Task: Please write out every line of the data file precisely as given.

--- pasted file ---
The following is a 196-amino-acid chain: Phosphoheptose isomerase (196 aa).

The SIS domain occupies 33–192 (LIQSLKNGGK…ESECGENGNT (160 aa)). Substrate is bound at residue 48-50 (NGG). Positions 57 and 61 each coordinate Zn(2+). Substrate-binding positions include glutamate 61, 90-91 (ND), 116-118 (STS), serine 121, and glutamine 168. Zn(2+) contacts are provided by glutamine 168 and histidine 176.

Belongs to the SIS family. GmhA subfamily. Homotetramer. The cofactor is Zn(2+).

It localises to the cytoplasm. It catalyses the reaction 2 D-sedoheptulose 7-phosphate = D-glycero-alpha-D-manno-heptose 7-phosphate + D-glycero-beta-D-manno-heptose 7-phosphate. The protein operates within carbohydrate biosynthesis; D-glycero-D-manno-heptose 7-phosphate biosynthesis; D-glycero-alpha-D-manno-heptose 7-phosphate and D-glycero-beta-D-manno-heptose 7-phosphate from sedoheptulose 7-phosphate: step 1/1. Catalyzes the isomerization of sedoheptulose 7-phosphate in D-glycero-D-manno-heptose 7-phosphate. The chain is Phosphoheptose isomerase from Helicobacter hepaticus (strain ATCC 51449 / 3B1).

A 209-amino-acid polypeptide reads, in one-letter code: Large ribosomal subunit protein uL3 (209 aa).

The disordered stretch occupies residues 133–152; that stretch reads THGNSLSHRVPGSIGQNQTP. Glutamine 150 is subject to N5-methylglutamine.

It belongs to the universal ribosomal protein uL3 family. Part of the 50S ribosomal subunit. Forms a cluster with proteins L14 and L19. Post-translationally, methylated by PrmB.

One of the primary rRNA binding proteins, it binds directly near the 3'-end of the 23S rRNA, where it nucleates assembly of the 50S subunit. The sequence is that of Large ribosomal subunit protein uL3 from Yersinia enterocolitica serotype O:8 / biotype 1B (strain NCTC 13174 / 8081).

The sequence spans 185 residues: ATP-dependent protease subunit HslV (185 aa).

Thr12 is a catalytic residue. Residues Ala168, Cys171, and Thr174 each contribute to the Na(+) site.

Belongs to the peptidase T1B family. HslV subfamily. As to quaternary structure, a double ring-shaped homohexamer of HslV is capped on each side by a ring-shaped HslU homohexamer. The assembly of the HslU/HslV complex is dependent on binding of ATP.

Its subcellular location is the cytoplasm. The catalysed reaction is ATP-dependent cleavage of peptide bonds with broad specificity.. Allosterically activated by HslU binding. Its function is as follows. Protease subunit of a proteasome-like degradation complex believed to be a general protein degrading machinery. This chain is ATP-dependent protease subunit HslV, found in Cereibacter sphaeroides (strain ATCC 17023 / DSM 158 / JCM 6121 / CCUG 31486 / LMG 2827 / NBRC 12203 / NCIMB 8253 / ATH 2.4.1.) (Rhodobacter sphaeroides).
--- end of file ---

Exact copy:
The following is a 196-amino-acid chain: Phosphoheptose isomerase (196 aa).

The SIS domain occupies 33–192 (LIQSLKNGGK…ESECGENGNT (160 aa)). Substrate is bound at residue 48-50 (NGG). Positions 57 and 61 each coordinate Zn(2+). Substrate-binding positions include glutamate 61, 90-91 (ND), 116-118 (STS), serine 121, and glutamine 168. Zn(2+) contacts are provided by glutamine 168 and histidine 176.

Belongs to the SIS family. GmhA subfamily. Homotetramer. The cofactor is Zn(2+).

It localises to the cytoplasm. It catalyses the reaction 2 D-sedoheptulose 7-phosphate = D-glycero-alpha-D-manno-heptose 7-phosphate + D-glycero-beta-D-manno-heptose 7-phosphate. The protein operates within carbohydrate biosynthesis; D-glycero-D-manno-heptose 7-phosphate biosynthesis; D-glycero-alpha-D-manno-heptose 7-phosphate and D-glycero-beta-D-manno-heptose 7-phosphate from sedoheptulose 7-phosphate: step 1/1. Catalyzes the isomerization of sedoheptulose 7-phosphate in D-glycero-D-manno-heptose 7-phosphate. The chain is Phosphoheptose isomerase from Helicobacter hepaticus (strain ATCC 51449 / 3B1).

A 209-amino-acid polypeptide reads, in one-letter code: Large ribosomal subunit protein uL3 (209 aa).

The disordered stretch occupies residues 133–152; that stretch reads THGNSLSHRVPGSIGQNQTP. Glutamine 150 is subject to N5-methylglutamine.

It belongs to the universal ribosomal protein uL3 family. Part of the 50S ribosomal subunit. Forms a cluster with proteins L14 and L19. Post-translationally, methylated by PrmB.

One of the primary rRNA binding proteins, it binds directly near the 3'-end of the 23S rRNA, where it nucleates assembly of the 50S subunit. The sequence is that of Large ribosomal subunit protein uL3 from Yersinia enterocolitica serotype O:8 / biotype 1B (strain NCTC 13174 / 8081).

The sequence spans 185 residues: ATP-dependent protease subunit HslV (185 aa).

Thr12 is a catalytic residue. Residues Ala168, Cys171, and Thr174 each contribute to the Na(+) site.

Belongs to the peptidase T1B family. HslV subfamily. As to quaternary structure, a double ring-shaped homohexamer of HslV is capped on each side by a ring-shaped HslU homohexamer. The assembly of the HslU/HslV complex is dependent on binding of ATP.

Its subcellular location is the cytoplasm. The catalysed reaction is ATP-dependent cleavage of peptide bonds with broad specificity.. Allosterically activated by HslU binding. Its function is as follows. Protease subunit of a proteasome-like degradation complex believed to be a general protein degrading machinery. This chain is ATP-dependent protease subunit HslV, found in Cereibacter sphaeroides (strain ATCC 17023 / DSM 158 / JCM 6121 / CCUG 31486 / LMG 2827 / NBRC 12203 / NCIMB 8253 / ATH 2.4.1.) (Rhodobacter sphaeroides).